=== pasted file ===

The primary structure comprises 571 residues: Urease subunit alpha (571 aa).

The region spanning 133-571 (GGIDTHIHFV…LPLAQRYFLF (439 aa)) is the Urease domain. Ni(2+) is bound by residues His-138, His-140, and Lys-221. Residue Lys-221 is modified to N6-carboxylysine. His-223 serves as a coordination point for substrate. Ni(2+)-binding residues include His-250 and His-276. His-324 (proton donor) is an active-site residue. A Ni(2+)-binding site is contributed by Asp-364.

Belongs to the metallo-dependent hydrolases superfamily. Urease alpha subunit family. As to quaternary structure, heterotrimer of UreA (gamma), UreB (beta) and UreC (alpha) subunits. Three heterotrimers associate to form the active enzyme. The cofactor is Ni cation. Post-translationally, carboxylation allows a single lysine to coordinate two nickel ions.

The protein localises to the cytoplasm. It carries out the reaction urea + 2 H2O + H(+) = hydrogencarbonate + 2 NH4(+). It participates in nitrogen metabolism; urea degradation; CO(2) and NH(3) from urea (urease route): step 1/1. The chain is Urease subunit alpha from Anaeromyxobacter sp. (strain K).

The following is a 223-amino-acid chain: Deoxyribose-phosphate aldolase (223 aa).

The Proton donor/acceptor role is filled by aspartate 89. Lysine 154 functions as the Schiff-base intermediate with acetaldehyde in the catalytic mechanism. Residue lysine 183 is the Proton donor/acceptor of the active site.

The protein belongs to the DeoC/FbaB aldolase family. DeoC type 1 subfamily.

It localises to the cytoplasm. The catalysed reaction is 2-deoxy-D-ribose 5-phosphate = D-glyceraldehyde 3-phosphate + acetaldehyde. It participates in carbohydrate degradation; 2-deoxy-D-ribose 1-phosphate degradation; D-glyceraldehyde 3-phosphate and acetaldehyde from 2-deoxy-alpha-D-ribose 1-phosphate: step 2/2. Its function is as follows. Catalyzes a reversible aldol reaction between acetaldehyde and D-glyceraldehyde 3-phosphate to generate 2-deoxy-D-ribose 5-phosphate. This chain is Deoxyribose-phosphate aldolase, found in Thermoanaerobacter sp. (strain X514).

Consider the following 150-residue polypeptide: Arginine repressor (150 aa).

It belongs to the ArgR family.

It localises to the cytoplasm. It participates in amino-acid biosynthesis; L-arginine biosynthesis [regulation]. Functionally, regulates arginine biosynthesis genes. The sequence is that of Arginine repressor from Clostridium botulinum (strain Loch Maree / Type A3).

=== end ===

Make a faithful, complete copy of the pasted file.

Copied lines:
The primary structure comprises 571 residues: Urease subunit alpha (571 aa).

The region spanning 133-571 (GGIDTHIHFV…LPLAQRYFLF (439 aa)) is the Urease domain. Ni(2+) is bound by residues His-138, His-140, and Lys-221. Residue Lys-221 is modified to N6-carboxylysine. His-223 serves as a coordination point for substrate. Ni(2+)-binding residues include His-250 and His-276. His-324 (proton donor) is an active-site residue. A Ni(2+)-binding site is contributed by Asp-364.

Belongs to the metallo-dependent hydrolases superfamily. Urease alpha subunit family. As to quaternary structure, heterotrimer of UreA (gamma), UreB (beta) and UreC (alpha) subunits. Three heterotrimers associate to form the active enzyme. The cofactor is Ni cation. Post-translationally, carboxylation allows a single lysine to coordinate two nickel ions.

The protein localises to the cytoplasm. It carries out the reaction urea + 2 H2O + H(+) = hydrogencarbonate + 2 NH4(+). It participates in nitrogen metabolism; urea degradation; CO(2) and NH(3) from urea (urease route): step 1/1. The chain is Urease subunit alpha from Anaeromyxobacter sp. (strain K).

The following is a 223-amino-acid chain: Deoxyribose-phosphate aldolase (223 aa).

The Proton donor/acceptor role is filled by aspartate 89. Lysine 154 functions as the Schiff-base intermediate with acetaldehyde in the catalytic mechanism. Residue lysine 183 is the Proton donor/acceptor of the active site.

The protein belongs to the DeoC/FbaB aldolase family. DeoC type 1 subfamily.

It localises to the cytoplasm. The catalysed reaction is 2-deoxy-D-ribose 5-phosphate = D-glyceraldehyde 3-phosphate + acetaldehyde. It participates in carbohydrate degradation; 2-deoxy-D-ribose 1-phosphate degradation; D-glyceraldehyde 3-phosphate and acetaldehyde from 2-deoxy-alpha-D-ribose 1-phosphate: step 2/2. Its function is as follows. Catalyzes a reversible aldol reaction between acetaldehyde and D-glyceraldehyde 3-phosphate to generate 2-deoxy-D-ribose 5-phosphate. This chain is Deoxyribose-phosphate aldolase, found in Thermoanaerobacter sp. (strain X514).

Consider the following 150-residue polypeptide: Arginine repressor (150 aa).

It belongs to the ArgR family.

It localises to the cytoplasm. It participates in amino-acid biosynthesis; L-arginine biosynthesis [regulation]. Functionally, regulates arginine biosynthesis genes. The sequence is that of Arginine repressor from Clostridium botulinum (strain Loch Maree / Type A3).